King Arthur, Attila the Hun and Bob Monkhouse

A Glasgow historian reckons that his remains are in a 6th-century sarcophagus in Govan
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The Independent Online

The silly season, like the football season, appears to be getting longer. It never used to start in earnest, if earnest is the right word for silliness, until August. That was when otherwise sober newspapers and television news bulletins would devote slightly too much space to a report that the world's biggest Scotch egg had been made at a factory near Kidderminster.

The silly season, like the football season, appears to be getting longer. It never used to start in earnest, if earnest is the right word for silliness, until August. That was when otherwise sober newspapers and television news bulletins would devote slightly too much space to a report that the world's biggest Scotch egg had been made at a factory near Kidderminster.

But halfway through July, we are already into silly season stories, and a classic of the genre is this week's news that Scotland has laid claim to King Arthur, of Camelot fame.

A historian from Glasgow, the aptly-named Hugh McArthur, reckons the legendary hero was, in fact, called Artur MacAeden, that he lived in a castle in Dumbarton and was buried in Govan, coincidentally the home town of a latter-day knight just as celebrated as Lancelot, although a knight not of the round table but the league table.

McArthur thinks that the remains of King Arthur are contained in a 6th-century sarcophagus in Govan Old Parish Church, close to the birthplace of Sir Alex Ferguson, the only Briton in recent years to have led his men to the modern equivalent of the holy grail, the Champions' League. To support the claim, McArthur informs us that 1,000 years ago the castle at Dumbarton was called Arthur's Castle, and that nearby Loch Lomond used to be called "the lake". Not to mention Arthur's Seat, the volcanic crag overlooking Edinburgh.

Silly this story might be, but it has several interesting dimensions. One is the propensity of the Scots to claim people from other countries as their own. Only yesterday, reporting on the Barclays Scottish Open golf tournament, coincidentally at Loch Lomond Golf Club, Andy Farrell of this newspaper remarked on the ingenious ways in which the hosts tried to annex the winner. When it looked as though New Zealand's Michael Campbell might win the thing, much was made of his Scottish great great grandfather, Sir Logan Campbell of Edinburgh.

In fairness, I have encountered this phenomenon in reverse. I knew a Fijian diplomat once who had a posting in London, and was keen to play with the Scottish members of his golf club in their annual match against the English. When challenged on whether he qualified for Scotland, he insisted that he did, indeed, have some Scottish blood inside him. When further challenged, he explained, to much guffawing all round, that his great great grandfather had once eaten a missionary from Dundee.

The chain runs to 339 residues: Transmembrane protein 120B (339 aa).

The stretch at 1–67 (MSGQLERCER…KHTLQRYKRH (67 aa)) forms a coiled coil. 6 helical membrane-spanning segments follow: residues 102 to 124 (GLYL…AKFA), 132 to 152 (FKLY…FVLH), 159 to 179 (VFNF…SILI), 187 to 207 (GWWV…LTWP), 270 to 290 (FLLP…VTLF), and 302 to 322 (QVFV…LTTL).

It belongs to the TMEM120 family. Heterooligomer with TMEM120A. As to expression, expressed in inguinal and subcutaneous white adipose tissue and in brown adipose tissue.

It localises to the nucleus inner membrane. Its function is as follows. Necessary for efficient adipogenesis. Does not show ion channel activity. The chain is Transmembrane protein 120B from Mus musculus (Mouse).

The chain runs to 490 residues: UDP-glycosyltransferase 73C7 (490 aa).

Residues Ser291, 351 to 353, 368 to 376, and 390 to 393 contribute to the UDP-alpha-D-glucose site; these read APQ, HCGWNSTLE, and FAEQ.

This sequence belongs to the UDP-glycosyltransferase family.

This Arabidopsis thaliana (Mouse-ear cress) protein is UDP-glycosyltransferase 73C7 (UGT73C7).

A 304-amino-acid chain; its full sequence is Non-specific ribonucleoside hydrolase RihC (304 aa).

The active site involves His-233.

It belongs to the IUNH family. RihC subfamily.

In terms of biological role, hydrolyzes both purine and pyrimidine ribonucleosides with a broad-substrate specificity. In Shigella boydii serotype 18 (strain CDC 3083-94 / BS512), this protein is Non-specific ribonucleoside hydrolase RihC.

For the Scottish reporters at Loch Lomond GC preparing their stories about Sir Logan, Campbell was unfortunately pipped by the Frenchman Thomas Levet. But that was okay, because it meant that the Auld Alliance between Scotland and France could be enthusiastically invoked, as it so often is north of the border, even though a well-travelled Scotsman once told me that he had never met a Frenchman who had the slightest clue what the Auld Alliance was.

Another interesting dimension to all this is the fortuitous timing of Mr McArthur's claims, on the eve of the release of a Hollywood blockbuster about King Arthur. Some enterprising people at Scottish Borders Tourism have even launched a campaign to reinvigorate old rumours that Arthur may have come from that neck of the woods, and, of course, the film's publicists are doing nothing to dampen such speculation, even though in the film Arthur is said to have been a Roman, Lucius Artorius Castus, who was born near the Black Sea before coming to Britain and falling for Keira Knightley.

Roger Toy, the custodian of King Arthur's Great Halls in Tintagel, Cornwall, told me yesterday that, down the years, he has heard many different origins suggested for King Arthur, including Iceland, Brittany and Norway. A Hungarian woman even produced evidence that Arthur was a kinsman of Attila the Hun.

But Mr Toy is not indignant. He is not about to get his own back on Scotland by flourishing research showing the Loch Ness monster originated in Padstow, more's the pity for the silly season. From his point of view, the speculation merely cranks up the interest in Arthurian legend which, in turn, cranks up interest in Tintagel. Besides, he accepts there may have been many Arthurs, all contributing to the legend.

The one who lived in Tintagel was born there around 500AD, several hundred years before Mr McArthur's Arthur was buried in Govan. And the story about the Lady of the Lake was bolted on in medieval times. "What is important," adds Mr Toy, "is the message rather than the detail."

And the message in the legend, as he sees it, is that a yearning for a better way of life is fundamental to the human spirit. King Arthur's Great Halls, he explained, were built in the 1920s by Frederick Glasscock, who founded The Fellowship of the Knights of the Round Table of King Arthur, an organisation dedicated to the principles of chivalry. By the time Mr Glasscock died, in the 1930s, there were 17,000 members.

Mr Glasscock was a partner in the Monk & Glass custard-powder fortune, which was started with a Mr Monkhouse, who was the grandfather of the late comedian Bob Monkhouse. All of which meets the definition of a good silly season story, in that it sounds far too silly to be true, but true it is.

b.viner@independent.co.uk

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